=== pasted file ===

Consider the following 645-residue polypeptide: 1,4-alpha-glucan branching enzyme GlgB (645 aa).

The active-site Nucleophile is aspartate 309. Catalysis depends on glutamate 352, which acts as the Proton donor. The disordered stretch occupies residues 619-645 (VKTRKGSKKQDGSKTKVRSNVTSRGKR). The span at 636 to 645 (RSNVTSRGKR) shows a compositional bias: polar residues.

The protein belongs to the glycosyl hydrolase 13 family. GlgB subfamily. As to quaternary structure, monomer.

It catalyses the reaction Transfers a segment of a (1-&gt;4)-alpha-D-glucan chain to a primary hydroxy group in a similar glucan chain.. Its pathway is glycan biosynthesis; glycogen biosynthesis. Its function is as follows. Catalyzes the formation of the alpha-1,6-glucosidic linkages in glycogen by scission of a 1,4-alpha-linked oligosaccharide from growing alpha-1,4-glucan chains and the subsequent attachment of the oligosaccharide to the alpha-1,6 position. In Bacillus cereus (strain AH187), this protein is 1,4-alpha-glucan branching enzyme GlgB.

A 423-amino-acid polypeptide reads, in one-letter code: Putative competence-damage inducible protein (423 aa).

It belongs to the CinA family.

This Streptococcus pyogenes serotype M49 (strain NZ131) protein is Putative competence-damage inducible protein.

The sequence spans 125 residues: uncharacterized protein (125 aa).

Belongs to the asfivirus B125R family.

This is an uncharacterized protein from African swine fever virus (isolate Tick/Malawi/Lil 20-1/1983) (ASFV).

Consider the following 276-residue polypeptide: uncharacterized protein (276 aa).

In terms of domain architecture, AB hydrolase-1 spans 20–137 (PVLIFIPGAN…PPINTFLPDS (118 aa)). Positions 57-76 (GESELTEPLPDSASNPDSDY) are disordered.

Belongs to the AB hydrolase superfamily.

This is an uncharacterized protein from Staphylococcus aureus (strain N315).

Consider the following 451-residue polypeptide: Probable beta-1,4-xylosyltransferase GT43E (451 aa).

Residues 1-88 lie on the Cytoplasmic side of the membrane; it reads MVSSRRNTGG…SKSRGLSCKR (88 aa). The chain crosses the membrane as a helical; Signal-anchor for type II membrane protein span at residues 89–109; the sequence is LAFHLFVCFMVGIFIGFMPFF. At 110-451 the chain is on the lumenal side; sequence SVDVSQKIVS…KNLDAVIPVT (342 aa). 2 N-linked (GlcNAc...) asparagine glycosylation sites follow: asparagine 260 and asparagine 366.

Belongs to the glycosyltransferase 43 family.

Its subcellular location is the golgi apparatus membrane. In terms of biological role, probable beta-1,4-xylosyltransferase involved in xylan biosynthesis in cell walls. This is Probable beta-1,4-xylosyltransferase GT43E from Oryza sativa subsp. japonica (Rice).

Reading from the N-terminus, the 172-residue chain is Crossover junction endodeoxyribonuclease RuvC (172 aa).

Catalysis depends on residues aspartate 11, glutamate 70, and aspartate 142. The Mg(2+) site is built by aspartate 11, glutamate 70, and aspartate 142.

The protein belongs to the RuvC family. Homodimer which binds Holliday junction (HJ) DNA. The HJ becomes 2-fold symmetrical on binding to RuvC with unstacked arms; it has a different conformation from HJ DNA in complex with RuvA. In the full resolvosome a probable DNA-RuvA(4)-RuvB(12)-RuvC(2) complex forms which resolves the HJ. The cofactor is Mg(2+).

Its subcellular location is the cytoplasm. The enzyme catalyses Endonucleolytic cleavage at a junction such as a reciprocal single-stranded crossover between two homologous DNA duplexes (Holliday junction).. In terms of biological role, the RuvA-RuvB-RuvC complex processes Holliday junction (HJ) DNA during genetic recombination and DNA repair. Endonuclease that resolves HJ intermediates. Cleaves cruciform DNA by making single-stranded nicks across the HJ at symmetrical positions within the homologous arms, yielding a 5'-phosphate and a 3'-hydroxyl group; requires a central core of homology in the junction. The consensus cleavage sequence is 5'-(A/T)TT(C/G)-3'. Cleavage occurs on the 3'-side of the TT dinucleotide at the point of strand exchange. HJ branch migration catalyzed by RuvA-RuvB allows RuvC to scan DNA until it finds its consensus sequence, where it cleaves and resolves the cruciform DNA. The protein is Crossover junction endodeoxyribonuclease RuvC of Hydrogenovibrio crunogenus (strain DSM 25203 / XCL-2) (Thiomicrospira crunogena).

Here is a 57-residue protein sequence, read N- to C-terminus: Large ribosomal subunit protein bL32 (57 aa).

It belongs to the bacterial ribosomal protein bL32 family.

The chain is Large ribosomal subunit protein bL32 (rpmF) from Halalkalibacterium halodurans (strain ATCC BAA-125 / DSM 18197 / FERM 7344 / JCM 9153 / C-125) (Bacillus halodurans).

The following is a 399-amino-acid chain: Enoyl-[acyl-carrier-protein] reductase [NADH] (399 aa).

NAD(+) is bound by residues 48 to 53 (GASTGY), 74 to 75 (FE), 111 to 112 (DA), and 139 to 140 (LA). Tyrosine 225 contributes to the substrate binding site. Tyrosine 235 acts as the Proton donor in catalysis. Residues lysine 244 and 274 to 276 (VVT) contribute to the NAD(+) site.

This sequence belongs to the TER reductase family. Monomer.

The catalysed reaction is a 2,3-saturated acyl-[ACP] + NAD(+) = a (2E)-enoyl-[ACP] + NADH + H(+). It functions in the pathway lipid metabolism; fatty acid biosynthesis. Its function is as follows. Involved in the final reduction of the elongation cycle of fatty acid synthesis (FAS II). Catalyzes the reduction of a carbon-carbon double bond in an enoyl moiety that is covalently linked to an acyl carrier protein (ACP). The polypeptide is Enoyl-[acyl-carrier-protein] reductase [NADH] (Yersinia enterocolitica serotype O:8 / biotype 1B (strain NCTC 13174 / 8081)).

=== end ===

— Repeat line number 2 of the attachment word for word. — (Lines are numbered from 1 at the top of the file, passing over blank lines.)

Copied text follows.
The active-site Nucleophile is aspartate 309. Catalysis depends on glutamate 352, which acts as the Proton donor. The disordered stretch occupies residues 619-645 (VKTRKGSKKQDGSKTKVRSNVTSRGKR). The span at 636 to 645 (RSNVTSRGKR) shows a compositional bias: polar residues.